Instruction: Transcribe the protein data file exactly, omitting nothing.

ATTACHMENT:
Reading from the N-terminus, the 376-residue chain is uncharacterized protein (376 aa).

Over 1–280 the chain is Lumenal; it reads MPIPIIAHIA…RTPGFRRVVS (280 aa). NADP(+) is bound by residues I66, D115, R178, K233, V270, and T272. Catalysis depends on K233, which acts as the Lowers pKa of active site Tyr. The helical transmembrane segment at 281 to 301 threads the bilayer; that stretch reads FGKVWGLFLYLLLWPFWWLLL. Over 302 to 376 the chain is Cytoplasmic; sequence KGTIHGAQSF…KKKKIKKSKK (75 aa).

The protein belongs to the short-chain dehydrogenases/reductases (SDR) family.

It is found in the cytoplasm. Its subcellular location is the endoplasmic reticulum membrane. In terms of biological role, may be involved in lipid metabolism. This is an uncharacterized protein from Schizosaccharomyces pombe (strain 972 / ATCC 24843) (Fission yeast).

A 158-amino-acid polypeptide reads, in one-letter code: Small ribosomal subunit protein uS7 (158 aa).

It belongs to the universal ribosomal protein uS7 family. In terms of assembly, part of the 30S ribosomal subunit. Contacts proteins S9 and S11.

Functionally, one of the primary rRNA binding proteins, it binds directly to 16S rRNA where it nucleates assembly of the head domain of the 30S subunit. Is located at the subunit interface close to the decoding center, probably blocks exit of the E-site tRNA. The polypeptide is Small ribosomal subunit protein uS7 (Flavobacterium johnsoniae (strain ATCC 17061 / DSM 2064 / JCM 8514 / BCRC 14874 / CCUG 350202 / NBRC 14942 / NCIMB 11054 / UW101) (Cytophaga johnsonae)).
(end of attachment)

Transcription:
Reading from the N-terminus, the 376-residue chain is uncharacterized protein (376 aa).

Over 1–280 the chain is Lumenal; it reads MPIPIIAHIA…RTPGFRRVVS (280 aa). NADP(+) is bound by residues I66, D115, R178, K233, V270, and T272. Catalysis depends on K233, which acts as the Lowers pKa of active site Tyr. The helical transmembrane segment at 281 to 301 threads the bilayer; that stretch reads FGKVWGLFLYLLLWPFWWLLL. Over 302 to 376 the chain is Cytoplasmic; sequence KGTIHGAQSF…KKKKIKKSKK (75 aa).

The protein belongs to the short-chain dehydrogenases/reductases (SDR) family.

It is found in the cytoplasm. Its subcellular location is the endoplasmic reticulum membrane. In terms of biological role, may be involved in lipid metabolism. This is an uncharacterized protein from Schizosaccharomyces pombe (strain 972 / ATCC 24843) (Fission yeast).

A 158-amino-acid polypeptide reads, in one-letter code: Small ribosomal subunit protein uS7 (158 aa).

It belongs to the universal ribosomal protein uS7 family. In terms of assembly, part of the 30S ribosomal subunit. Contacts proteins S9 and S11.

Functionally, one of the primary rRNA binding proteins, it binds directly to 16S rRNA where it nucleates assembly of the head domain of the 30S subunit. Is located at the subunit interface close to the decoding center, probably blocks exit of the E-site tRNA. The polypeptide is Small ribosomal subunit protein uS7 (Flavobacterium johnsoniae (strain ATCC 17061 / DSM 2064 / JCM 8514 / BCRC 14874 / CCUG 350202 / NBRC 14942 / NCIMB 11054 / UW101) (Cytophaga johnsonae)).